Science or coincidence: Is there a link between more screen time and increased ADHD diagnoses?

boy-playing-video-gameThe use of smart phones, tablet computers and other hand-held devices has increased alongside the sharp rise in the diagnosis of attention deficit hyperactivity disorder, or ADHD.

In the past decade, the number of kids diagnosed with ADHD has surged by more than 50 percent. And, in the last six years — when the first generation iPhone was released — that rate has climbed about 15 percent, according to a recent article on the link between gadgets and ADHD.

Coinciding with the jump in ADHD diagnoses is a boost in screen time. The article points to a recent report by the Kaiser Family Foundation that states children’s screen time has spiked 20 percent from just 5 years ago, with kids spending on average nearly 7 ½  hours each day staring at screens.

It begs the question: Are these hand-held gadgets the basis for this sudden rise in ADHD diagnoses?

Pediatric psychiatrist John Bober says no.

Dr. John Bober

Dr. John Bober

“Yes, there’s a temporal correlation, but I think it’s more a coincidence,” he said. “It seems like it’s more speculation as far as the prolonged use of video games causing ADHD.”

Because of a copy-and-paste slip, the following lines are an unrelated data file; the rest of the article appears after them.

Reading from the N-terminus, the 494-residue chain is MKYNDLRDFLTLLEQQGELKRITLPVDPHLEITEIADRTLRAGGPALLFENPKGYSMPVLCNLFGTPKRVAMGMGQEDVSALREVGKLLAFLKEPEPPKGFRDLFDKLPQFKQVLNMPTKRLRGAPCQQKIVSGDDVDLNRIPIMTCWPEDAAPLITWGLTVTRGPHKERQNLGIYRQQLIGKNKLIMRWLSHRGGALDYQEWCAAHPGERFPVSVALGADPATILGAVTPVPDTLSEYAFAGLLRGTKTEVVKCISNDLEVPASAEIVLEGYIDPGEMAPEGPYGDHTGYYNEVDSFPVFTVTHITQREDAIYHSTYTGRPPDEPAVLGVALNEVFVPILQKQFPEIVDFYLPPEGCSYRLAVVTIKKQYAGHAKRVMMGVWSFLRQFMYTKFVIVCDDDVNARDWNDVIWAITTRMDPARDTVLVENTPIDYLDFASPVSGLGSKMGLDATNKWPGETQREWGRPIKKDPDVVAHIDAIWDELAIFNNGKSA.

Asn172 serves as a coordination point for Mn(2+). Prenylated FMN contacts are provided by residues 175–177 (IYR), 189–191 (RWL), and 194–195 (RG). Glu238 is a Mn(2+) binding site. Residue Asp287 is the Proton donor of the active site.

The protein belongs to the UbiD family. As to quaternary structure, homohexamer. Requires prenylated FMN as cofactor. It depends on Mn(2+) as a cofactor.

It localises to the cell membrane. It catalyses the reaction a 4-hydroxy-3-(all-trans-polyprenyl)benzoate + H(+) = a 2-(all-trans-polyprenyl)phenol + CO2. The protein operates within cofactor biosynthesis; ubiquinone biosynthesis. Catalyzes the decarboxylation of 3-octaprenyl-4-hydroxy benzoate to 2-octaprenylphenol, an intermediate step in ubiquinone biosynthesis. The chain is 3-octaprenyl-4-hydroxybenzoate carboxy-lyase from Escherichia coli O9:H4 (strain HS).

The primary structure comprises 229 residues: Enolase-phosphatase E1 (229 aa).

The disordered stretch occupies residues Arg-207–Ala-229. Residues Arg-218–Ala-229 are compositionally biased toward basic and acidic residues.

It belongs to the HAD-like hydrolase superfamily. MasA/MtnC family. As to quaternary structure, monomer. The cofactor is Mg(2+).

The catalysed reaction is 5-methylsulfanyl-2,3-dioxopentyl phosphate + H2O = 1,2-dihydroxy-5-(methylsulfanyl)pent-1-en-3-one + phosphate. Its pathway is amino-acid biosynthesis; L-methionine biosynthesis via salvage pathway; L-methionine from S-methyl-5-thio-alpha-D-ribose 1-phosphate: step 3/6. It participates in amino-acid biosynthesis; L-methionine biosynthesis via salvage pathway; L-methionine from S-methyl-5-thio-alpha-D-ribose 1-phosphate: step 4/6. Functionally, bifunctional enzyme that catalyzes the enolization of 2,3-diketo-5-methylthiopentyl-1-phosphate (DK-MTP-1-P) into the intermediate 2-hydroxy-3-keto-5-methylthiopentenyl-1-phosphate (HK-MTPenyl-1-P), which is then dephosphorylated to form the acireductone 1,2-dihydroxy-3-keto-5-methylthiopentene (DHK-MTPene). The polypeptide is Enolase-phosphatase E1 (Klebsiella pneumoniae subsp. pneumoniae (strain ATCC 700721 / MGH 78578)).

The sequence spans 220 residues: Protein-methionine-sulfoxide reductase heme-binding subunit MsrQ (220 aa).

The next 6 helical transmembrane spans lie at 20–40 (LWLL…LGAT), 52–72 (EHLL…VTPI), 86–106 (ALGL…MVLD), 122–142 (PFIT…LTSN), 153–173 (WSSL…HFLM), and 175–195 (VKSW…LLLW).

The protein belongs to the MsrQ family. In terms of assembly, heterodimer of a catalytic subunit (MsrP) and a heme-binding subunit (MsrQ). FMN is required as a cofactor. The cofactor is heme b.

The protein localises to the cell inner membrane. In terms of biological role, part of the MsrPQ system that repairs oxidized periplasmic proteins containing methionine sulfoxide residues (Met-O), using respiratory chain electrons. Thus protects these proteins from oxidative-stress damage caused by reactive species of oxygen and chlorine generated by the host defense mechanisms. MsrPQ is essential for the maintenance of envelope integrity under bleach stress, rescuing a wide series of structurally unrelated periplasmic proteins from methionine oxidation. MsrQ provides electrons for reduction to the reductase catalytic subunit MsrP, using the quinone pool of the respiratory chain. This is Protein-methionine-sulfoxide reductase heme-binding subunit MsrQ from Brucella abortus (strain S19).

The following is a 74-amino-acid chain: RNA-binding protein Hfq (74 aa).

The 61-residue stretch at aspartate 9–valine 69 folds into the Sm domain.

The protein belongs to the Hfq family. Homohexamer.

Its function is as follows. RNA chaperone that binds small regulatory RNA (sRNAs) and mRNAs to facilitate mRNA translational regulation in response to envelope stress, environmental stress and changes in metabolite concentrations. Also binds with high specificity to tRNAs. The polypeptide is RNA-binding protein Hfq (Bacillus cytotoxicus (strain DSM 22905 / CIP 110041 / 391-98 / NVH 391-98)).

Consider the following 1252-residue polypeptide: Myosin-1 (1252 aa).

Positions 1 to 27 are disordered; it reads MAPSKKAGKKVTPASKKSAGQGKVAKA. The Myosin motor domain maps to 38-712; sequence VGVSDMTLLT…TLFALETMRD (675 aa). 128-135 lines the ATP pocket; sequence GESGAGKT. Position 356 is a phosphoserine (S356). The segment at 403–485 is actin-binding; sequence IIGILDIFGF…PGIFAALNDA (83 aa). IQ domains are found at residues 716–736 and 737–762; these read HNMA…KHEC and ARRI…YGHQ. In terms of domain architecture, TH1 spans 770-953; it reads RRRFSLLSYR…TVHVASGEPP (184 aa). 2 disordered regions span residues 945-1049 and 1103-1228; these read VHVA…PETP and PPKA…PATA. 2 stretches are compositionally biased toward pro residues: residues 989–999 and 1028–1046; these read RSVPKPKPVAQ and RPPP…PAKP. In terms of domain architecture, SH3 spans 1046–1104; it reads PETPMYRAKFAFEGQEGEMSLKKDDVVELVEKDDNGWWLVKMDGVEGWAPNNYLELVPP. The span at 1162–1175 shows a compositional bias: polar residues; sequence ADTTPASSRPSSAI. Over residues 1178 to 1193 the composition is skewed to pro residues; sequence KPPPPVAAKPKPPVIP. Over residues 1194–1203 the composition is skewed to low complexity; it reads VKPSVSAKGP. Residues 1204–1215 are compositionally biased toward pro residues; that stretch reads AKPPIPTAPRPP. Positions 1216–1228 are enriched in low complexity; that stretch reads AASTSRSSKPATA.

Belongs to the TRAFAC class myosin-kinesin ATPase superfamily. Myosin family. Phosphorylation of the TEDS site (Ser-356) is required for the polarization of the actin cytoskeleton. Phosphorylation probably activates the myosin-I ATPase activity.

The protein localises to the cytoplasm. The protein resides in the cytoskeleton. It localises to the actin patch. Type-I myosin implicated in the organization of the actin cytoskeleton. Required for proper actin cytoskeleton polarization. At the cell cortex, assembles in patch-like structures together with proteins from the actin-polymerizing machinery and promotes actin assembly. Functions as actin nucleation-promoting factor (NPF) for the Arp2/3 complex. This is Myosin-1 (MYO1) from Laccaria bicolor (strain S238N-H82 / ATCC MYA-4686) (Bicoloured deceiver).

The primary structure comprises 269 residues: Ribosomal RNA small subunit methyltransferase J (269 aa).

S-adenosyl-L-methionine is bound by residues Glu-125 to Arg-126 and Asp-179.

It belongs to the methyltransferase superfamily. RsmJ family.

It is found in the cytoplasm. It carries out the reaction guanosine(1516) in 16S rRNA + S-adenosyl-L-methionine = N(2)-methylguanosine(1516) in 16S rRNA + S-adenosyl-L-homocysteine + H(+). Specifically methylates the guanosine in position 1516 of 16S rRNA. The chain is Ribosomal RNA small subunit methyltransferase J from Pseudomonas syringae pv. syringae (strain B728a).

In fact, he has found that kids with ADHD are simply attracted to these devices more.

One reason may be that video games reward kids when they rack up points or move to higher levels.

Every time kids “win,” a neurotransmitter called dopamine is released. This chemical helps control the brain’s reward and pleasure centers. And it’s often at the center of ADHD and their love affair with electronics. Medications, like Ritalin, control ADHD by increasing dopamine activity.

“[These games are] very interactive and they are designed to capture your attention,” said Dr. Bober, adding that kids can be successful in these games, whereas they may not always be successful in school.

Though he doesn’t see a cause and effect relationship between the two, he agrees too much screen time can be potentially harmful to a child.

“I think parents do need to monitor this. I mean, obviously, you can’t let your kid play all night long,” said Dr. Bober. “Games are a privilege. It’s a reward for doing things they’re supposed to be doing. So if a kid is a straight-A student, then they probably can be allowed a little bit more reward than a kid who is not doing well.”

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